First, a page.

Paul Clift : Associate Artist
Random Audio Sample: presence, absence, degree (accordion with live electronics) by Paul Clift, from the CD Selected Works by AMC Represented Artists, vol. 76
Artist website: http://www.paulclift.net
Paul Clift (b. 1978) is an Australian composer based in Basel, Switzerland. His music has been performed by ensembles such as the JACK Quartet, ICE, Argento, Mivos Quartet, L'instant Donné, Either/Or, Contrechamps, Proton, Neofonia, Novel Ensemble Modern & Klangforum Wien, and by esteemed soloists such as Kobe Van Cauwenberghe, Olivia Steimel, William Lang, Patrick Stadler, Geoff Landmann, as well as his wife, Slovenian flautist Anja Clift.
Clift's compositional outlook is marked by formative studies with George Benjamin, Jean-Luc Hervé, Fred Lerdahl, Philippe Leroux, Fabien Lévy & Tristan Murail. He obtained a Doctorate of Musical Arts from Columbia University, New York, and a Master of Music degree at King's College, London. He also completed the IRCAM 'Cursus de composition et d'informatique musicale', culminating in the premiere of With my limbs in the dark, composed in collaboration with choreographer Alban Richard. He has participated in masterclasses such as Royaumont Voix Nouvelles, Acanthes, Domaine Forget, IMPULS, June in Buffalo, MATRIX, Internationale Sommerakademie der MDW & Darmstadt Ferienkursen. In 2016, he was artist in residence at Villa Sträuli/Sulzberg Foundation.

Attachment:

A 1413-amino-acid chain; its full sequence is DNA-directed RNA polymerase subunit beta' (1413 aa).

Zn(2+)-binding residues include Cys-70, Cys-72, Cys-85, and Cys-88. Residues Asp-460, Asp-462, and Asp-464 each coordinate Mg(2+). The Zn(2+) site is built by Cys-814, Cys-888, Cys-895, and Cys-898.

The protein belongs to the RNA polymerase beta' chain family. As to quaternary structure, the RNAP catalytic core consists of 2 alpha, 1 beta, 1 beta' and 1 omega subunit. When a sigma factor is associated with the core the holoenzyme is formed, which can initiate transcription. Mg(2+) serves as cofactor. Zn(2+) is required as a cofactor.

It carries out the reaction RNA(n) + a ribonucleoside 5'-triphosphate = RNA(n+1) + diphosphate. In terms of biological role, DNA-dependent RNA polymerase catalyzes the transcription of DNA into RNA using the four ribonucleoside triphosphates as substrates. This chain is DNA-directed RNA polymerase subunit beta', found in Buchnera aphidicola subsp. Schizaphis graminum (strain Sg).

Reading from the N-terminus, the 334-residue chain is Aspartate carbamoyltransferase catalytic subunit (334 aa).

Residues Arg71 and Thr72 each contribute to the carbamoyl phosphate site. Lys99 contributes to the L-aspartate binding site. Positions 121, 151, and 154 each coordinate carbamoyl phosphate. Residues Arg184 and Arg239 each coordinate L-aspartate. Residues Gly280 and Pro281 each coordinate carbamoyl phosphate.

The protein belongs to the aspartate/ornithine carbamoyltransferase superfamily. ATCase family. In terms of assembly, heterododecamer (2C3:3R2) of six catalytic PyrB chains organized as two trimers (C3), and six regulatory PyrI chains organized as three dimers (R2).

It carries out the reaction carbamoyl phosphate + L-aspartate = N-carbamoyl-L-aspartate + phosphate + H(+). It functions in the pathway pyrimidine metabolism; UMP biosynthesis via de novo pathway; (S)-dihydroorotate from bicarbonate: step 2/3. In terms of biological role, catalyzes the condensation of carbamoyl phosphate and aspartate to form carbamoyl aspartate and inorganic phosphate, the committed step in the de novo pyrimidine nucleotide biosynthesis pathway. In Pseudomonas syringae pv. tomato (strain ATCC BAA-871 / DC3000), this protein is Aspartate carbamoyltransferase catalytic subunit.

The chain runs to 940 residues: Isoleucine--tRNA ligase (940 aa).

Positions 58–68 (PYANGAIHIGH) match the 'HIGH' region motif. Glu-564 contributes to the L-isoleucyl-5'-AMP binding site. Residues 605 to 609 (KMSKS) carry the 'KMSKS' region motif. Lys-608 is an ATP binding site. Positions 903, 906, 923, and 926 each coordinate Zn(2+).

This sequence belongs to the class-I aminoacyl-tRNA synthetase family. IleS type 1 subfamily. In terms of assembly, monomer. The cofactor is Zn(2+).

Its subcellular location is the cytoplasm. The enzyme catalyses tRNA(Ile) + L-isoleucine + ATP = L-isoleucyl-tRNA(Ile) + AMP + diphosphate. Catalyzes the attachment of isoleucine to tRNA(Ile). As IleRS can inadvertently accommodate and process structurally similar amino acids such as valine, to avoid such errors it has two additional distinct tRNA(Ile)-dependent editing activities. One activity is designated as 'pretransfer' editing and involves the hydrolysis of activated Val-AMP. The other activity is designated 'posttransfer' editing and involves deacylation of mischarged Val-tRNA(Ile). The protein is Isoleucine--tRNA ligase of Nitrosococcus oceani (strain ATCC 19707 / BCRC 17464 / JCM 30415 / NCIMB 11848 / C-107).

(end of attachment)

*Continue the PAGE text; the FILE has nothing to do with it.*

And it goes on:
In addition to composing, Paul is active as a researcher. He has undertaken research residencies, notably at the Paul Sacher Foundation (2014) and at IRCAM (2014-15). Paul is also the Artistic-Director of neuverBand, a new-music chamber ensemble based in Basel. Paul's music is published online at www.babelscores.com.
Paul Clift — current to January 2017
||presence, absence, degree (accordion with live electronics) (2015)||Commissioned by Olivia Steimel.|
||qui, dove mezzo son... (flute with chamber ensemble) (2014)||Commissioned by Fachhochschule Nordwestschweiz Hochschule für Musik|
||1950-C : guitar solo (2010)||Commissioned with assistance from The Harry and Alice Eiler Foundation|